More people signing up for Obamacare despite its uncertain fate

Pedro Rojas holds a sign directing people to an insurance company where they can sign up for the Affordable Care Act, also known as Obamacare, on February 5, 2015 in Miami, Florida. Joe Raedle/Getty Images

More than 818,000 people signed up for Obamacare plans for 2021 in the first week of open enrollment, according to federal data released Thursday evening. This comes despite the uncertain fate of the law.

The pace is somewhat ahead of last year's initial days but does not show a huge surge of interest amid the coronavirus pandemic and economic downturn. Enrollment is also taking place as the Supreme Court considers whether to invalidate the decade-old law. Justices heard oral arguments in the case on Tuesday but appeared to signal that the Affordable Care Act will survive the latest GOP challenge.

A coalition of Republican state attorneys general led by Texas and joined by the Trump administration are arguing that the individual mandate is unconstitutional because Congress reduced the penalty for not having health insurance to zero as part of the 2017 Republican tax cuts -- and that the entire law must fall as a result.

That did not deter some Americans in search of coverage. An average of 116,900 people picked plans on the federal exchange each day in the first seven days of enrollment this year, compared with 103,600 on average who selected policies daily in the first nine days last year.

This year's data does not include New Jersey and Pennsylvania, which set up their own enrollment platforms for 2021. Some 36 states are using the federal exchange, healthcare.gov.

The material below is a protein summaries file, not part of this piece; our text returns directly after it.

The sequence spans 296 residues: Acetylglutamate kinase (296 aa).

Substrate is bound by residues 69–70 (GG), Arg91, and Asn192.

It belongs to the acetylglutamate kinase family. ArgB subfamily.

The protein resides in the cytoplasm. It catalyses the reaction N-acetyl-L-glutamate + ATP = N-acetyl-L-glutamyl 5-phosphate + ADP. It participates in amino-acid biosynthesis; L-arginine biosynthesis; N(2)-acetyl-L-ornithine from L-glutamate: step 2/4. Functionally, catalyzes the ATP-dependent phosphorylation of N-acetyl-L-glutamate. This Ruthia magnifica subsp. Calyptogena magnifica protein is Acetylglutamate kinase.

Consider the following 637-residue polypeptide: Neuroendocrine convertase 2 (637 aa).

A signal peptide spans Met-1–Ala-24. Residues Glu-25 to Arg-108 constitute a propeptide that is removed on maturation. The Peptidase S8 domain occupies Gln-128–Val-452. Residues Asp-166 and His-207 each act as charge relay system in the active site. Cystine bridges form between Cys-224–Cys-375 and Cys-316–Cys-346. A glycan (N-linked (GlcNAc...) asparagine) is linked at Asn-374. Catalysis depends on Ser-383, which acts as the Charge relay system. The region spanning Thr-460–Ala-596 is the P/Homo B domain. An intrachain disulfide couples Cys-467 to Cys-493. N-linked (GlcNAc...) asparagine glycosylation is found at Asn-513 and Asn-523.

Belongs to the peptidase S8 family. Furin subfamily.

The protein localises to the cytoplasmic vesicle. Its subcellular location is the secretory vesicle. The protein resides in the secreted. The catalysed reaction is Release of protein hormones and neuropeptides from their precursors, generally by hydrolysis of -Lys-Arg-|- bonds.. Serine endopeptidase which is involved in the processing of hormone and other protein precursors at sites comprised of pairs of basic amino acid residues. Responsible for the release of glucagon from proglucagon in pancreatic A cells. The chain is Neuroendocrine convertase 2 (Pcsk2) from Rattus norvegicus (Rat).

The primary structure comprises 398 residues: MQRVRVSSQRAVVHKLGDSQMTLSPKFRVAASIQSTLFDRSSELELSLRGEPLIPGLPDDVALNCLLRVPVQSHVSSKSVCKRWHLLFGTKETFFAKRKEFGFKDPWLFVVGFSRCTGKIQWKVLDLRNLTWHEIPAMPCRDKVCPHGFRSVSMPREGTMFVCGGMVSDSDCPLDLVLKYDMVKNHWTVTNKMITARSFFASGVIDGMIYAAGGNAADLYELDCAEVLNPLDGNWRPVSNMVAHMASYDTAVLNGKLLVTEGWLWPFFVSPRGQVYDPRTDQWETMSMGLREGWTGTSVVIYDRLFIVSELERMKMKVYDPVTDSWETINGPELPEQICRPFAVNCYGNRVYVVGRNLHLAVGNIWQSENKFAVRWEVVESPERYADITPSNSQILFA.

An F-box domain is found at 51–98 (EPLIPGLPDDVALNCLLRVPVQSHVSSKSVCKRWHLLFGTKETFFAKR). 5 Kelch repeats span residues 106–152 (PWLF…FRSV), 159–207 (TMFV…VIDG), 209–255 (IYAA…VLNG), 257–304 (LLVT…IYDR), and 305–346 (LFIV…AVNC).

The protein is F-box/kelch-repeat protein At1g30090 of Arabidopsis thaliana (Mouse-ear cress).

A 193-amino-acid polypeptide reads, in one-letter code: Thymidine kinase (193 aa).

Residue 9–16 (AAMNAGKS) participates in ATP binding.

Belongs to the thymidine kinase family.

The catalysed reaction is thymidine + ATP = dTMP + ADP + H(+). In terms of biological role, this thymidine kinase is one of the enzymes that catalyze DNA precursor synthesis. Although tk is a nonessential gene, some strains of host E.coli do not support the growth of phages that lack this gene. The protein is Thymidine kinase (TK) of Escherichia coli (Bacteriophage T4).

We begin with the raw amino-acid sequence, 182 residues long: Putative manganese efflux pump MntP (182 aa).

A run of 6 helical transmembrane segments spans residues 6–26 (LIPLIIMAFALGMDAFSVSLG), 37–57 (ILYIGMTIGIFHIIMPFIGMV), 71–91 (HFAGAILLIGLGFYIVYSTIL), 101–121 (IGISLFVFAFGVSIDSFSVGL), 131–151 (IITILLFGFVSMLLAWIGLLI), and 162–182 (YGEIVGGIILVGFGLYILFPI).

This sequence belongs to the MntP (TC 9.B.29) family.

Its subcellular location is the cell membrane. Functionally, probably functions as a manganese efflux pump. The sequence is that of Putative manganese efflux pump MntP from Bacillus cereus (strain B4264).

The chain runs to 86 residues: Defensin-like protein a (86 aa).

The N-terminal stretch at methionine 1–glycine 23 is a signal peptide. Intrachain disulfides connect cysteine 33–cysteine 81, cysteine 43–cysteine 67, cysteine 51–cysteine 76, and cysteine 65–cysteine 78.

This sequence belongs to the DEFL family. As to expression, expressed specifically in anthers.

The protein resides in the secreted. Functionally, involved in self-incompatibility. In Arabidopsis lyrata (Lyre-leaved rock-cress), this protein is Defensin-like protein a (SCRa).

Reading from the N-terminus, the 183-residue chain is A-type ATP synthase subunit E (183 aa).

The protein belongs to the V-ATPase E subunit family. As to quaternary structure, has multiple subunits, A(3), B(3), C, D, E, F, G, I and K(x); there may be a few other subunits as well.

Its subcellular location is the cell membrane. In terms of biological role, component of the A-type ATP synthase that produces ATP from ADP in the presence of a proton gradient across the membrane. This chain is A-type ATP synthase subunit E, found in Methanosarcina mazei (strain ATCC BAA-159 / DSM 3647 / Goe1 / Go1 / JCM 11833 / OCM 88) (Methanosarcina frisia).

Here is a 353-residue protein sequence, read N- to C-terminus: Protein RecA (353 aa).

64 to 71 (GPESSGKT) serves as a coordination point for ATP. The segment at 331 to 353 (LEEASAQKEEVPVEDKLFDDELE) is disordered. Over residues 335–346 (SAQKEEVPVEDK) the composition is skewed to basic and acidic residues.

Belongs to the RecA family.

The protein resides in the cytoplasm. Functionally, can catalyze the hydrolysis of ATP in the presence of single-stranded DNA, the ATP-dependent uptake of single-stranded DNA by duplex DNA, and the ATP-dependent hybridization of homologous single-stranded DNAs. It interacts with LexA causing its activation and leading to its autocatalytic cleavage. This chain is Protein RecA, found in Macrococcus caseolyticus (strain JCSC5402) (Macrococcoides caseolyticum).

The rate of new customers signing up trails last year's pace slightly, but a greater share of existing customers opted to renew coverage. Those who lost job-based coverage could sign up for Obamacare policies during the year.

Some 3.1 million people are estimated to have lost work-based health insurance plans between late March/early April and mid- to late September, according to an Urban Institute report released Monday. Many of them shifted to Medicaid or individual market policies, such as those found on the Obamacare exchanges.

Open enrollment runs through December 15 on the federal exchange; several states that run their own marketplaces have later deadlines.

"It's too soon, especially during such an extraordinary year, to draw meaningful conclusions about how the remainder of open enrollment will unfold, but considering all of the unique factors at play this year, this is a strong start to open enrollment," former Obama administration official Joshua Peck said in a Medium post. Peck is a co-founder of Get America Covered, which seeks to boost enrollment in the Affordable Care Act.

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